In the late 1970s, member Malcolm McCarthy, a widower, remarried. His new wife’s family owned a beautiful property in the mountains east of Carmel called Rancho San Carlos. For several years in the late 1970s and early 1980s, annual summer parties were held at San Carlos Ranch. They were beautiful events and very popular with the members. One year, Mal arranged for a helicopter to come to the party and take guests on helicopter flights around the Carmel area. An ABOTA trial lawyer of the year party was held there.

After the formation of the San Francisco chapter, its geographical boundaries were established to include San Francisco, San Mateo, Santa Clara, Monterey, San Benito, Alameda, Contra Costa, Solano, Marin, Napa, Lake, Sonoma, Mendocino, Humboldt and Del Norte counties. Subsequently, the Sacramento, San Joaquin, California Coast, and San Bernardino/ Riverside chapters were formed.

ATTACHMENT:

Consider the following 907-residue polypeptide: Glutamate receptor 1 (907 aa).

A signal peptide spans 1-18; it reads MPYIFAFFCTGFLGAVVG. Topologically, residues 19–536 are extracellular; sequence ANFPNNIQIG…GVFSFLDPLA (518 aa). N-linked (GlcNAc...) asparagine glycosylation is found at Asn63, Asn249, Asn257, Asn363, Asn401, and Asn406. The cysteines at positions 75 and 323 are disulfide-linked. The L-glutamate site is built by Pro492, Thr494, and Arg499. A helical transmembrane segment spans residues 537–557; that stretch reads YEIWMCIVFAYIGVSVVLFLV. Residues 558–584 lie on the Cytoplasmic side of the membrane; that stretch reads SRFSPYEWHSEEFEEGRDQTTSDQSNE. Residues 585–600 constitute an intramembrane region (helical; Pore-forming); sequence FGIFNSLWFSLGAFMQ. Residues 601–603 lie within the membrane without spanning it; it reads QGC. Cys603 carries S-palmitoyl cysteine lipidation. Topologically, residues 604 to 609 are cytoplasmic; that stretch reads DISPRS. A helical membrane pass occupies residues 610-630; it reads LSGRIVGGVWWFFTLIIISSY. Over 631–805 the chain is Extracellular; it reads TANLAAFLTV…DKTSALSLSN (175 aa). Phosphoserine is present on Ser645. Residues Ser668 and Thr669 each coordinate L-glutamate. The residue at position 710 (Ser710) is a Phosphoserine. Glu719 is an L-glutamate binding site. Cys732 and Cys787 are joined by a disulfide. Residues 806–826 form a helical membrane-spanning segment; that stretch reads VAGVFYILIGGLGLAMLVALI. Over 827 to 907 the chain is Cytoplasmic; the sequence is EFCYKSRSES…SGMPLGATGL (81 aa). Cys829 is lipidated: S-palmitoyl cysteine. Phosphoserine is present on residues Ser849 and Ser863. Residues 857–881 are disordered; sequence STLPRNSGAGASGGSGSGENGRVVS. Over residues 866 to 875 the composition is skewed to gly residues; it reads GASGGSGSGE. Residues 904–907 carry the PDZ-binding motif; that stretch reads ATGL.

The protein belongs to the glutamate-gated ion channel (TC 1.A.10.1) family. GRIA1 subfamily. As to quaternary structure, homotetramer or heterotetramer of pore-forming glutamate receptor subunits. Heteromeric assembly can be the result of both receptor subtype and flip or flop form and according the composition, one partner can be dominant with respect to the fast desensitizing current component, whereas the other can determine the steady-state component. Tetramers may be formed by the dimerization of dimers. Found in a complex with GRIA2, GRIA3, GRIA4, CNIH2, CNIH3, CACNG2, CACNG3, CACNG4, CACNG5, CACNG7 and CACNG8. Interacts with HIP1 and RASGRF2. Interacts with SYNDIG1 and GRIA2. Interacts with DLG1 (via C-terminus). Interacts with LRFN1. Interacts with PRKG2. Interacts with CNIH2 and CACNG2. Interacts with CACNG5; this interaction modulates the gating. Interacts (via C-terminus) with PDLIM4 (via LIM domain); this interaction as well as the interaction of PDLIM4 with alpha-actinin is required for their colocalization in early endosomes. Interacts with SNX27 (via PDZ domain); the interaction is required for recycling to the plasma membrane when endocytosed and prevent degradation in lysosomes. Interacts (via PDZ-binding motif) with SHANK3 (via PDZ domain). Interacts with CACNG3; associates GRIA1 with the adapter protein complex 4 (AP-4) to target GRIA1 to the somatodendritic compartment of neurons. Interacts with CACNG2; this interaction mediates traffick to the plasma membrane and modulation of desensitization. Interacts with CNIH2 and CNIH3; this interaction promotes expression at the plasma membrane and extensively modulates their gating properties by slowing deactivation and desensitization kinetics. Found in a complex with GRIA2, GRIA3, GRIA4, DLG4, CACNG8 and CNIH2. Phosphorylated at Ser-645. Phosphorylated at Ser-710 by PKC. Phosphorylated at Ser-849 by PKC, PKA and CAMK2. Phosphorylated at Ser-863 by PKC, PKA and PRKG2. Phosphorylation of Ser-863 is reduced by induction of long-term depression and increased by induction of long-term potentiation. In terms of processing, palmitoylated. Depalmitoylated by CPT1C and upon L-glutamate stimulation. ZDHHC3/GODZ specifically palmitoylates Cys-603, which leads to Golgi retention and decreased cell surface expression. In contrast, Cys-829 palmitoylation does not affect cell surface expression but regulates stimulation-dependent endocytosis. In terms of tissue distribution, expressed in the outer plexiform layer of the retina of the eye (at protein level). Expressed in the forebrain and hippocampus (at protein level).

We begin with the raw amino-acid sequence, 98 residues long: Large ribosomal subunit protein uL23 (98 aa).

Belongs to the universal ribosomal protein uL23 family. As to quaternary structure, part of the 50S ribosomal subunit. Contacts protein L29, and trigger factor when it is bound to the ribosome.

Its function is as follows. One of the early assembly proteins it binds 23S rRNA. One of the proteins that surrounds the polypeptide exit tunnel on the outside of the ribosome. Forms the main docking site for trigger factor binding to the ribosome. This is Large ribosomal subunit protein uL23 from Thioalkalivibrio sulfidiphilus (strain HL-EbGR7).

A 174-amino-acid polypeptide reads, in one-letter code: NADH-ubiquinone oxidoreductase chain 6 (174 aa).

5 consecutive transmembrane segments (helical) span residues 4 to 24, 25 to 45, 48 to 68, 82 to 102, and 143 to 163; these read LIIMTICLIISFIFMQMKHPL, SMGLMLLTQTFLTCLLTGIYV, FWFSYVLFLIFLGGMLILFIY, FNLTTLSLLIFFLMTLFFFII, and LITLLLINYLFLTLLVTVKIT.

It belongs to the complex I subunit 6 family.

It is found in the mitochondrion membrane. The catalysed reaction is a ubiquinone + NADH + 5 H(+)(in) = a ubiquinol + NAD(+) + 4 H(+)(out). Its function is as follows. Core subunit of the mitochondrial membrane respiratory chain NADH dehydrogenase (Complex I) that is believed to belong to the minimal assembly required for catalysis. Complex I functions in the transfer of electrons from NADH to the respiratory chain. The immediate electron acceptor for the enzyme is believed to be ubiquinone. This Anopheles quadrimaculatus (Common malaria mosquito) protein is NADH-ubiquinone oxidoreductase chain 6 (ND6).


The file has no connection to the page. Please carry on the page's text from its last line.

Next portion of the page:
From the inception of ABOTA, a Trial Lawyer of the Year award was presented at an annual party sponsored by ABOTA in conjunction with the California State Bar convention. It was felt that the award should be made on a statewide basis with all chapters of ABOTA participating in the decision. Therefore, a statewide ABOTA group was formed in 1977. It was initially called CACO (California ABOTA Chapters Organization). That group consisted of chapter officers from each California chapter of ABOTA. Its name was changed to CBA and then very quickly to CAL-ABOTA.

Since that time, CAL-ABOTA has become an important state trial lawyers organization, and was the model on which other regional ABOTA organizations, TEX-ABOTA and FLA-ABOTA, were formed.